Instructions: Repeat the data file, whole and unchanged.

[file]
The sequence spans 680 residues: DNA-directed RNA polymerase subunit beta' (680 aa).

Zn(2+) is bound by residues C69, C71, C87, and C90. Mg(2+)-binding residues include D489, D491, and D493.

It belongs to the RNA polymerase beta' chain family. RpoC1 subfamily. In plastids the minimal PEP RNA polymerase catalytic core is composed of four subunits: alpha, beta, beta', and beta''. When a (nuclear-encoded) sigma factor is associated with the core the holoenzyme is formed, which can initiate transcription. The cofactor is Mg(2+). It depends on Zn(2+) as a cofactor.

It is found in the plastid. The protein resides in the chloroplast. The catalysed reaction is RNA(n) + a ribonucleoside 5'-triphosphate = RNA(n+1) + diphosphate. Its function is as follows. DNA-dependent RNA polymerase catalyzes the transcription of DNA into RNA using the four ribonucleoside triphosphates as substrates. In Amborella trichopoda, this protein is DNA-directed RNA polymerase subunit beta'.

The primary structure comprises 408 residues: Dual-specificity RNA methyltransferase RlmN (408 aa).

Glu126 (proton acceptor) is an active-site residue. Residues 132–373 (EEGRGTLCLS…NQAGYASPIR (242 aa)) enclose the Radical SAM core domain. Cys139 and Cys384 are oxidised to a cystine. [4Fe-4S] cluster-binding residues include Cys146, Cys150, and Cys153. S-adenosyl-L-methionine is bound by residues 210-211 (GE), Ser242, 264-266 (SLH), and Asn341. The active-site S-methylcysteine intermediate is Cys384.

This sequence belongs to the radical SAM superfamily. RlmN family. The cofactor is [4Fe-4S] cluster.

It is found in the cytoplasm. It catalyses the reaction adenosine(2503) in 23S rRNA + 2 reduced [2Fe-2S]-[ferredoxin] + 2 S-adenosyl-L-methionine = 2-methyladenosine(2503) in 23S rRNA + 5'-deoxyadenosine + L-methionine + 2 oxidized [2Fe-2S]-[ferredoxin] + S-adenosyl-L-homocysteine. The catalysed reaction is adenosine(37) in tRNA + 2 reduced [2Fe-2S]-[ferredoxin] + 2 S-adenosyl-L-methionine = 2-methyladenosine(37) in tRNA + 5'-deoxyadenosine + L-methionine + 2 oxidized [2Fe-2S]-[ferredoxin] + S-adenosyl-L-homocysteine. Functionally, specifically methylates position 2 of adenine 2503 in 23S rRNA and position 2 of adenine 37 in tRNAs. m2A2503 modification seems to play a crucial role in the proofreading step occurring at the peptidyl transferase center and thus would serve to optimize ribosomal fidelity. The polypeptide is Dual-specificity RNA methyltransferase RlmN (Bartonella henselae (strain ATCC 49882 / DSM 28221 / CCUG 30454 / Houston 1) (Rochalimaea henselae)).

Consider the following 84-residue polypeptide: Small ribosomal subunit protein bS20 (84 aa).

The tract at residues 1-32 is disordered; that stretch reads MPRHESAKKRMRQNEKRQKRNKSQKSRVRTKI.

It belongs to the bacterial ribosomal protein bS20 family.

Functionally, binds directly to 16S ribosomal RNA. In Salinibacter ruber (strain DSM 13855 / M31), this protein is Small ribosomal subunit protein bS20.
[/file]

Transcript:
The sequence spans 680 residues: DNA-directed RNA polymerase subunit beta' (680 aa).

Zn(2+) is bound by residues C69, C71, C87, and C90. Mg(2+)-binding residues include D489, D491, and D493.

It belongs to the RNA polymerase beta' chain family. RpoC1 subfamily. In plastids the minimal PEP RNA polymerase catalytic core is composed of four subunits: alpha, beta, beta', and beta''. When a (nuclear-encoded) sigma factor is associated with the core the holoenzyme is formed, which can initiate transcription. The cofactor is Mg(2+). It depends on Zn(2+) as a cofactor.

It is found in the plastid. The protein resides in the chloroplast. The catalysed reaction is RNA(n) + a ribonucleoside 5'-triphosphate = RNA(n+1) + diphosphate. Its function is as follows. DNA-dependent RNA polymerase catalyzes the transcription of DNA into RNA using the four ribonucleoside triphosphates as substrates. In Amborella trichopoda, this protein is DNA-directed RNA polymerase subunit beta'.

The primary structure comprises 408 residues: Dual-specificity RNA methyltransferase RlmN (408 aa).

Glu126 (proton acceptor) is an active-site residue. Residues 132–373 (EEGRGTLCLS…NQAGYASPIR (242 aa)) enclose the Radical SAM core domain. Cys139 and Cys384 are oxidised to a cystine. [4Fe-4S] cluster-binding residues include Cys146, Cys150, and Cys153. S-adenosyl-L-methionine is bound by residues 210-211 (GE), Ser242, 264-266 (SLH), and Asn341. The active-site S-methylcysteine intermediate is Cys384.

This sequence belongs to the radical SAM superfamily. RlmN family. The cofactor is [4Fe-4S] cluster.

It is found in the cytoplasm. It catalyses the reaction adenosine(2503) in 23S rRNA + 2 reduced [2Fe-2S]-[ferredoxin] + 2 S-adenosyl-L-methionine = 2-methyladenosine(2503) in 23S rRNA + 5'-deoxyadenosine + L-methionine + 2 oxidized [2Fe-2S]-[ferredoxin] + S-adenosyl-L-homocysteine. The catalysed reaction is adenosine(37) in tRNA + 2 reduced [2Fe-2S]-[ferredoxin] + 2 S-adenosyl-L-methionine = 2-methyladenosine(37) in tRNA + 5'-deoxyadenosine + L-methionine + 2 oxidized [2Fe-2S]-[ferredoxin] + S-adenosyl-L-homocysteine. Functionally, specifically methylates position 2 of adenine 2503 in 23S rRNA and position 2 of adenine 37 in tRNAs. m2A2503 modification seems to play a crucial role in the proofreading step occurring at the peptidyl transferase center and thus would serve to optimize ribosomal fidelity. The polypeptide is Dual-specificity RNA methyltransferase RlmN (Bartonella henselae (strain ATCC 49882 / DSM 28221 / CCUG 30454 / Houston 1) (Rochalimaea henselae)).

Consider the following 84-residue polypeptide: Small ribosomal subunit protein bS20 (84 aa).

The tract at residues 1-32 is disordered; that stretch reads MPRHESAKKRMRQNEKRQKRNKSQKSRVRTKI.

It belongs to the bacterial ribosomal protein bS20 family.

Functionally, binds directly to 16S ribosomal RNA. In Salinibacter ruber (strain DSM 13855 / M31), this protein is Small ribosomal subunit protein bS20.